A leading concern among instructors and faculty is that generative AI tools could be used to cheat or plagiarize.
“I would say that it is a concern that has come up when I’m grading, because in my class right now every single week I have my students write a reflective essay,” Eng said. “Sometimes I do think and wonder if generative AI is being used.”
While instructors have been forced to address their expectations with students, many still opt for lenient approaches that trust students to adhere to UGA’s academic honesty policy.
“In my syllabus, I’m very clear that students aren’t supposed to use generative AI to help them complete their assignments,” Eng said. “I could check, but I trust that my students are adults who have integrity and will uphold standards of making sure their work is their own.”
Cornwell says concerns about AI-related academic dishonesty are often “fruitless.”
“If you take the next step of trying to monitor the use of GPT in writing assignments, you believe that there is some software out there that can decode it, I think you’re barking up the wrong tree,” Cornwell said.
It’s true that cracking down on AI-generated assignments is essentially impossible today. Most research on AI detection suggests that AI content detectors can only achieve an average accuracy of about 60%, although paid tools can reach roughly 80% accuracy. This is still insufficient in academic settings.
Cornwell adds that students who rely on AI too heavily only hinder their own ability to master new skills.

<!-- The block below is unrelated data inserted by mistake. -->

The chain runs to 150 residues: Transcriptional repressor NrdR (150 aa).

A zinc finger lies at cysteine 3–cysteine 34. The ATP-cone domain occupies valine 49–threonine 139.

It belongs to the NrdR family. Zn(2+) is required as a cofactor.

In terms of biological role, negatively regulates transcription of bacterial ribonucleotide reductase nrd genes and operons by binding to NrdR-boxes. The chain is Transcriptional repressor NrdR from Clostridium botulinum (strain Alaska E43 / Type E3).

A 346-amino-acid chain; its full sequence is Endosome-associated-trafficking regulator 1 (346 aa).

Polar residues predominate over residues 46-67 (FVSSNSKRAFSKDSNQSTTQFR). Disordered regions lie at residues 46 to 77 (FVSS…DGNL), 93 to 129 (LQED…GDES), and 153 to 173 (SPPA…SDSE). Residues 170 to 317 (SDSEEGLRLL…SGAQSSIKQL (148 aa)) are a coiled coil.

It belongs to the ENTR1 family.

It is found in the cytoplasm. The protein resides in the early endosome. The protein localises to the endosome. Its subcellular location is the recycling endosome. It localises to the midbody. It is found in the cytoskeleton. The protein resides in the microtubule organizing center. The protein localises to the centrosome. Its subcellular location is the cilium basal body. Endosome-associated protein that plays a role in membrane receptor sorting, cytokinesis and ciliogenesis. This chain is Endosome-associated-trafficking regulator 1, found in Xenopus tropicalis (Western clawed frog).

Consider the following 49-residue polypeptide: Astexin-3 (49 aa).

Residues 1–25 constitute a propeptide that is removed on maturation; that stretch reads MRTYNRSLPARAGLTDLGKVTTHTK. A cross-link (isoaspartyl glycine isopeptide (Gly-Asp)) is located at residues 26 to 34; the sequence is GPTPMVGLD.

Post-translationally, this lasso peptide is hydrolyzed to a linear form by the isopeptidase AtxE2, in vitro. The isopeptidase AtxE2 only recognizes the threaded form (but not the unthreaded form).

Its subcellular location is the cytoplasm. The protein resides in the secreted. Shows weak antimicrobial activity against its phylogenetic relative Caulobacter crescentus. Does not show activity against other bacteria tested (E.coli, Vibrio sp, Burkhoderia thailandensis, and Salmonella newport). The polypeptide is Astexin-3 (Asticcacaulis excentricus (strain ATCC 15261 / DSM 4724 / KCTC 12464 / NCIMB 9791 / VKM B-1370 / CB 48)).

“If you think productive is [using GPT to provide code] and pasting that into the assignment, that’s fine, I basically tell them that’s fine,” Cornwell said. “But that’s also you deciding that you’ll be happy to have GPT be a substitute for you, and you will lose.”
A Look Ahead
Institutions of higher learning will spend the next few years wrestling with questions about AI. The rapidly-evolving technology has the potential to revolutionize education, but also raises serious concerns about data privacy, cheating and the dehumanization of learning.
The responsibility ultimately lies with students to use AI to assist in their learning without allowing it to replace them.
“The thing we talk about in class all the time is that you need to learn how to complement AI, or have it complement you so it doesn’t substitute for you,” Cornwell said.
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Discussions about AI’s place in higher education will likely be intensified by the technology’s continued evolution.
“This field is moving so quickly, all technology is moving quickly,” Mittelstadt said. “We’re already seeing ways that professionals are using generative AI tools in the field, and that’s only going to change as the technology changes.”
Although consumer-facing AI tools are still relatively new, it’s reasonable to assume that adoption will only increase as more advanced tools are released. Only time will tell what the future holds for AI-powered learning.
“For homework we watched a video from 2018 about a talk given at Google about the future of AI,” Mawn said. “It’s so interesting even five years later to see what has come true, what’s already been surpassed and what we’re still on track to make happen in the future.”
Jack Shields is a senior majoring in journalism.